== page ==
Thursday, September 29, 2011

I Ate the Last Mango in Paris

By Deborah Sharp

Apologies to Jimmy Buffet for stealing his song title for my blog post. I've been humming that tune, though, since I powered through a marathon mango-massacre this afternoon. The kitchen counter looked like a tropical fruit crime scene, oozing with orangey golden juice and chunks of severed flesh.

Sorry, y'all. Nobody thought this was going to be a post about how to make a yummy mango smoothie, did they?

Anyhoo, we're at the very end of the mango growing season in south Florida. Past the end, in fact. These last half-dozen mangoes were over-ripe to the point of squishy; bruised and soft in places where they should be firm and blemish-free. Kind of like my 50-something-year-old thighs, but that's a topic for another day.

So, mangoes. As I stood there, up to my wrists in gunky mango goo, cutting, pulling at the fruit, trying to excavate the still-good morsels from the parts that were plainly bad, I realized the mangoes were a metaphor. Stay with me here, folks. I'm a writer. I do this stuff for a living.

A metaphor for what, you might ask? You might, if you've gotten this far anyway.

Those mangoes were like a manuscript. Okay, I know that's actually a simile, but metaphor sounds better with mango. If I'd been slicing up some sapodilla, I would have gone with simile. As I excised the spoiled fruit and collected a savory bowl of the good, I thought about how similar the process is to writing. You toss out lots of mushy, nasty goop to find the sweet parts, glistening like golden nuggets.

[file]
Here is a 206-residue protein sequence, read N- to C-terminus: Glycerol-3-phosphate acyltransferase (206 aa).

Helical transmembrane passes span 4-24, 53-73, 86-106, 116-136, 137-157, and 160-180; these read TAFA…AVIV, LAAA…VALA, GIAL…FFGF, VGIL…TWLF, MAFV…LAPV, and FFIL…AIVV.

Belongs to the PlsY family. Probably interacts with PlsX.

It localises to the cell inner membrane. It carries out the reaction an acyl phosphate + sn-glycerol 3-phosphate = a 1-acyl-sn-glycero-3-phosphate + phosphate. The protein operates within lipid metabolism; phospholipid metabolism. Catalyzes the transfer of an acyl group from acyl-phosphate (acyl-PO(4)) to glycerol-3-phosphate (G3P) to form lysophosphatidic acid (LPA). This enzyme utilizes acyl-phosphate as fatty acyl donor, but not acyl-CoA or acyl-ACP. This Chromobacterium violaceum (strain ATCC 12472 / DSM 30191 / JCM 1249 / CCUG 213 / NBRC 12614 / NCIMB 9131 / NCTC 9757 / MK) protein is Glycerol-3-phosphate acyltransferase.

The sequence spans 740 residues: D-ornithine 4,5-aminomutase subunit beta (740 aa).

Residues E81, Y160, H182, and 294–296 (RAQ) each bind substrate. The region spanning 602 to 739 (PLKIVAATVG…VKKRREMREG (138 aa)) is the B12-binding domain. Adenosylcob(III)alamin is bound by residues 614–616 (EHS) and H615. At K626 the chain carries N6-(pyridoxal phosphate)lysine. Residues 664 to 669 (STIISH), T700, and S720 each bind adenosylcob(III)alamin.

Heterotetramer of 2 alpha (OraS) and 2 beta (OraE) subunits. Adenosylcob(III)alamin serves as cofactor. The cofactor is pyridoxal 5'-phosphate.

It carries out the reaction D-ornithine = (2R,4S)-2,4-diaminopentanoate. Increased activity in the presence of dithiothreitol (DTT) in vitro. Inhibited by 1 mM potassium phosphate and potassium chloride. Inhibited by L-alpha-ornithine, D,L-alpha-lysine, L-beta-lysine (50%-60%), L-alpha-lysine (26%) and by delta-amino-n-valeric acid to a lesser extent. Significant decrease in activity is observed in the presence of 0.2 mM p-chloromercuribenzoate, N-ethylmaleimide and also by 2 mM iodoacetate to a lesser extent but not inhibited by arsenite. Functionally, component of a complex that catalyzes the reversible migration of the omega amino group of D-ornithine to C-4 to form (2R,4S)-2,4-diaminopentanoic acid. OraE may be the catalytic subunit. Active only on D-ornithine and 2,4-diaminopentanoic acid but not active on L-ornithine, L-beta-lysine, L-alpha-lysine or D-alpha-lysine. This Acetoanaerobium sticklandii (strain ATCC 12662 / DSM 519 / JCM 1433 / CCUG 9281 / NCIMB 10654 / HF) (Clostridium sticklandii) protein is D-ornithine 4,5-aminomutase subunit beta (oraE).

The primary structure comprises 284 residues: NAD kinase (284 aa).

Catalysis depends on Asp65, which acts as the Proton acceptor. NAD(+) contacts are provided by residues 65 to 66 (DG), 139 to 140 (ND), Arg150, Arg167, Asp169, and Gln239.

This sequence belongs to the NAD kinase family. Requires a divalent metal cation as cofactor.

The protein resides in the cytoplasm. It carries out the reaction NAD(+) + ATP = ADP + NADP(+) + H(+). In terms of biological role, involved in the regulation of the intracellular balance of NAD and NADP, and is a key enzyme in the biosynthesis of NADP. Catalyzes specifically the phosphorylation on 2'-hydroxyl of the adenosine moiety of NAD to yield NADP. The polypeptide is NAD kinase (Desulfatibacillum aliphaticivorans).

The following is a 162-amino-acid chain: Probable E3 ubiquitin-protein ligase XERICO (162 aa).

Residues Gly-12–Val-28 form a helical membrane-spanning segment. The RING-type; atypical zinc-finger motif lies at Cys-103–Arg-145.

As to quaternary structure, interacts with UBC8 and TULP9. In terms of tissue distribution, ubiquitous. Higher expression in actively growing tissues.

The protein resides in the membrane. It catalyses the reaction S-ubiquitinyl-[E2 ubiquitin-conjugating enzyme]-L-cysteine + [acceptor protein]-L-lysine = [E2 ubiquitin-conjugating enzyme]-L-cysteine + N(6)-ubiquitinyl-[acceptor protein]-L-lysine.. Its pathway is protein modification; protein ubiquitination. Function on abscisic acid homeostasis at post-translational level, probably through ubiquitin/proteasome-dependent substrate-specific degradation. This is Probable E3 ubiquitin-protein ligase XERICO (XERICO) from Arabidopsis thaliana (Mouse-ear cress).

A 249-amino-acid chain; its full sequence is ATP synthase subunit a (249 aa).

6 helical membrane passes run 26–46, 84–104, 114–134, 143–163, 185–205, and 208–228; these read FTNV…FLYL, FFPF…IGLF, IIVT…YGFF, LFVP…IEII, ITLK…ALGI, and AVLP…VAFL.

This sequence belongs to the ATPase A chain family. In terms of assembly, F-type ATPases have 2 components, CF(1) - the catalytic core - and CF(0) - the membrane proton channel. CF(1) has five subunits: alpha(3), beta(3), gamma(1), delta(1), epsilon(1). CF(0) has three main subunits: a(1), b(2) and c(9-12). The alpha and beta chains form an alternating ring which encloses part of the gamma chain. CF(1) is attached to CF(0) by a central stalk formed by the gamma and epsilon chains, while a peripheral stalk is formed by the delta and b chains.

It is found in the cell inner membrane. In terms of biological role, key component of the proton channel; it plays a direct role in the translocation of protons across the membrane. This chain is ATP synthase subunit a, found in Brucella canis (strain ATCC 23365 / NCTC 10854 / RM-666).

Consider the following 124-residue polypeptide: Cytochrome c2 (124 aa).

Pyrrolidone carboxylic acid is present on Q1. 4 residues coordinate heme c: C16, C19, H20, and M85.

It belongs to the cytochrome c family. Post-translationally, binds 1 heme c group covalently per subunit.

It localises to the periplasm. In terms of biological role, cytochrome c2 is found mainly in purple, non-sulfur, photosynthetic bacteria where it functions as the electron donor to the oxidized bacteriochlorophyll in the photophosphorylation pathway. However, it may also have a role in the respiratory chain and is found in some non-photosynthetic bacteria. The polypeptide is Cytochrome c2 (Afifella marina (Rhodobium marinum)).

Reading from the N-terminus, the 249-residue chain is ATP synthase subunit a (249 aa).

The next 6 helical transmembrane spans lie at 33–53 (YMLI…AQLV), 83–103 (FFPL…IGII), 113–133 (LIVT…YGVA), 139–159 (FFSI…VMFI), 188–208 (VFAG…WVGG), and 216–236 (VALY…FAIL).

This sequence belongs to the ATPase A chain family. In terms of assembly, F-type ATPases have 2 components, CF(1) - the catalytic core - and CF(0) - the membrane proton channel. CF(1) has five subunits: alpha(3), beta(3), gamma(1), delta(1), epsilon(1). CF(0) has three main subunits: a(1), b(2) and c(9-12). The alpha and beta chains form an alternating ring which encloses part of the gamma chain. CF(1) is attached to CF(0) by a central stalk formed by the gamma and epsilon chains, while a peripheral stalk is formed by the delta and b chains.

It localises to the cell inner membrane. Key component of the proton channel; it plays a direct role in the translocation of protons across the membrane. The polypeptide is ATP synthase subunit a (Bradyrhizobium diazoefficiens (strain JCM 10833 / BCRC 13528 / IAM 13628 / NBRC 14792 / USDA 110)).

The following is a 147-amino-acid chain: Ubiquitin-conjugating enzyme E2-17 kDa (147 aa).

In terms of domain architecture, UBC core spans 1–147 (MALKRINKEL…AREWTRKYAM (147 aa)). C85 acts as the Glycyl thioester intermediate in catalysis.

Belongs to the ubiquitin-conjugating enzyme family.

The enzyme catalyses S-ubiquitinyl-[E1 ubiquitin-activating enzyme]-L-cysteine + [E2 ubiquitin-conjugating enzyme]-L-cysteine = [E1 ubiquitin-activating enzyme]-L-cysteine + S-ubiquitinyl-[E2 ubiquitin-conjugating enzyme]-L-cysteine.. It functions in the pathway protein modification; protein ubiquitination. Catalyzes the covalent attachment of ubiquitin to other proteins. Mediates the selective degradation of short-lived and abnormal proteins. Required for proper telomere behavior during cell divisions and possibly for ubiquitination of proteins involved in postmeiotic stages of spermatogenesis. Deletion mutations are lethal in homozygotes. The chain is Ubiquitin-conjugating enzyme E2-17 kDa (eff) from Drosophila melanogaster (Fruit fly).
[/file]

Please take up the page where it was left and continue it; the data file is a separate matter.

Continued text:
May your writing today be filled with nuggets as sweet as perfectly ripe -- but not too ripe -- mangoes. Even if it's soft and squishy, though, you can always put it in a blender and whip it into something delicious. The manuscript or the mango, either one.

How about you? Any scrumptious nuggets of writing you're savoring today? Your own or someone else's? I liked this line from Louis Lowy's debut, ''Die Laughing,'' describing a comedian who uses humor to deflect emotion: ''He settled for a brick barricade mortared with one-liners.''



Keith Raffel said...

And Deb, may you have a year filled with mangoes (both fruity and metaphorical) and inspiration.

Alan Orloff said...

Nice post! I think from now on we should call you (or your character) Mango Mama.

Kathleen Ernst said...

Love it, Deb! You painted quite the picture. Now I have mango envy.

Deborah Sharp said...

thanks, y'all ... Mango Mama, Alan? I like it!
Keith: right back at ya, unless you're allergic to mangoes.
Kathleen: what are you harvesting up your way this month? (not subtropical mangoes, I presume?)

Darrell James said...

Love your style, Deb! I'm off to write a brusied mango now.

Keith Raffel said...

Deb, just pulled an apple off the tree and ate it for breakfast. Nothing like it.

Lesley Diehl said...

Funny and clever post. So I guess up north here writing is like apples? Pick the ripe ones and peel for a pie--toss the worms?


Louis K. Lowy said...

Thanks Deb, it's an honor to be included in a topic about mangoes - they're one of my favorite fruits!

Robin Allen said...

My current manuscript is like a durian fruit--ugly and stinky from a distance, but good and sweet once you dig in.